They like him now: 'frat boy' now missing from the media narrative on George W. Bush

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It has to do with wise civility, perhaps, and some fabulous strategery. Former President George W. Bush, deemed either a “frat boy” or warmonger by an unfriendly press for years, has re-emerged on the public radar, earning a growing number of positive reviews and rising approval ratings on par or even besting President Obama’s numbers.

“George W. Bush returns as a uniter,” declared The Washington Post in the wake of Mr. Bush’s well-received visit to Africa, and a particularly compelling interview with ABC News in the aftermath.

“The expanding legacy of George Bush,” heralded a recent McClatchy editorial.

“The ex-president is a relevant figure in the debate on the political side as much as the policy,” MSNBC acknowledged, referring to Mr. Bush’s newly voiced take on immigration reform.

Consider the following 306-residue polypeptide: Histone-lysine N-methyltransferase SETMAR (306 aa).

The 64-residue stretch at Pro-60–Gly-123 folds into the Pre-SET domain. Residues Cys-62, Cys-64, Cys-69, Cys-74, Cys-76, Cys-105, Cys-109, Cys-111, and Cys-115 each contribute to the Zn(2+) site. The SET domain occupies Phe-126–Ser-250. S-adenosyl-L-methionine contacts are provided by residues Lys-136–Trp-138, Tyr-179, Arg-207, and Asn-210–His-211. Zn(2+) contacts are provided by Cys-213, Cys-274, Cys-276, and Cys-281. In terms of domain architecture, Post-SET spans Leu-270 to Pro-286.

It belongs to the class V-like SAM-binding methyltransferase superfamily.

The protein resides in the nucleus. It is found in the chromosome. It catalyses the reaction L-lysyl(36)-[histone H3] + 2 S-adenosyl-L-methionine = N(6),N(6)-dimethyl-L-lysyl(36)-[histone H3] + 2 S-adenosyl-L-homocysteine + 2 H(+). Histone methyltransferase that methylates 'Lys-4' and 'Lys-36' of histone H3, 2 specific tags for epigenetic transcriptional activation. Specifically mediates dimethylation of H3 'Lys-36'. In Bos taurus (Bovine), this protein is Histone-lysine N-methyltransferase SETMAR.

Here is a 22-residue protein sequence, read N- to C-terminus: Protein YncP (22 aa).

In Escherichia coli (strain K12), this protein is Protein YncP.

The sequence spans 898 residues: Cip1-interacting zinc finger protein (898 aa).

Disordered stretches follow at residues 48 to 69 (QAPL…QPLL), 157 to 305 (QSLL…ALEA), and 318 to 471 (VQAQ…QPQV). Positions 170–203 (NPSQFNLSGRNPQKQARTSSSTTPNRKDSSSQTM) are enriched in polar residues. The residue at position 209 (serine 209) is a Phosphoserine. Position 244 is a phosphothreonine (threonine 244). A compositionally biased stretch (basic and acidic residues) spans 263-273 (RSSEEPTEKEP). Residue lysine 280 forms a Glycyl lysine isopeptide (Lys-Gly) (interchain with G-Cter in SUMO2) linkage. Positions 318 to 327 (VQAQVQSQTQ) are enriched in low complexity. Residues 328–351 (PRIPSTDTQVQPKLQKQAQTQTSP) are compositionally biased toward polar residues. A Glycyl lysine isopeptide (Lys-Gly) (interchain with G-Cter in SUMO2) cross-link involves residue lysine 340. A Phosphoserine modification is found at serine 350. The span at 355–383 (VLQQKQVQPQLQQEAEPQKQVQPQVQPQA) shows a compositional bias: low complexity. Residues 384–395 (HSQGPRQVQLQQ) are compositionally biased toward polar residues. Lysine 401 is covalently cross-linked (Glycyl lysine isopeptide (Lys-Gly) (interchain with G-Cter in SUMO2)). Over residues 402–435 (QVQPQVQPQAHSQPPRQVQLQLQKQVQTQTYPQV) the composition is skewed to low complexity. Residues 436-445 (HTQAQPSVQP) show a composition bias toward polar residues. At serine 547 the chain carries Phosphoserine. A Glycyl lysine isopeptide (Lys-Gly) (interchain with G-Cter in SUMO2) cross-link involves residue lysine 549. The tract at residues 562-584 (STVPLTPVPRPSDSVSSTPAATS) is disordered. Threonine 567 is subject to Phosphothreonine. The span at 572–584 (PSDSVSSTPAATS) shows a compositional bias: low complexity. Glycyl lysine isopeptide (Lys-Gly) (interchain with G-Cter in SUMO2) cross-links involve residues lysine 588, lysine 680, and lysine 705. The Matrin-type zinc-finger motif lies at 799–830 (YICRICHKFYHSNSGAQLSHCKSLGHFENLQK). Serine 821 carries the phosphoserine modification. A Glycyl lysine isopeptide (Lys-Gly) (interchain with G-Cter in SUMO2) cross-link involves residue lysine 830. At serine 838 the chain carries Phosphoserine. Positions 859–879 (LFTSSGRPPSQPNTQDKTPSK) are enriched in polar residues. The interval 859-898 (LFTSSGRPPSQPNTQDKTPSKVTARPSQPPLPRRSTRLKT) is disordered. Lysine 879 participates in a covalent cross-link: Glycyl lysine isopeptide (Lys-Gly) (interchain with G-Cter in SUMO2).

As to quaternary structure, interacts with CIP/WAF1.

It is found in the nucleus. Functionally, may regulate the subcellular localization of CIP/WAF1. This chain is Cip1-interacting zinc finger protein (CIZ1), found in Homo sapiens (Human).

Following four years of gracious silence after he left office, Mr. Bush has adopted an appealing, straightforward mien that appears authentic. He dismisses any talk of legacy, telling ABC that “history will see to that.” Asked why he doesn’t chat more with Mr. Obama, he replied, “Because he’s busy and I’m retired.”

Well, not quite.

Phase one of the Bush legacy fired up Wednesday at the Bush Presidential Center in Dallas. Mr. Bush delivered thoughtful, but carefully measured remarks at a daylong event titled “What Immigrants Contribute.” He was in touch with his inner statesman, urging opposing partisan sides and infighting Republicans to just get on with it.

There’s still baggage out there, though. A Gallup poll released Tuesday finds that 69 percent of Americans still blame Mr. Bush for the flagging U.S. economy while 53 percent blame Mr. Obama.

Addressing that sentiment, perhaps, will be phase two of the “W” legacy.

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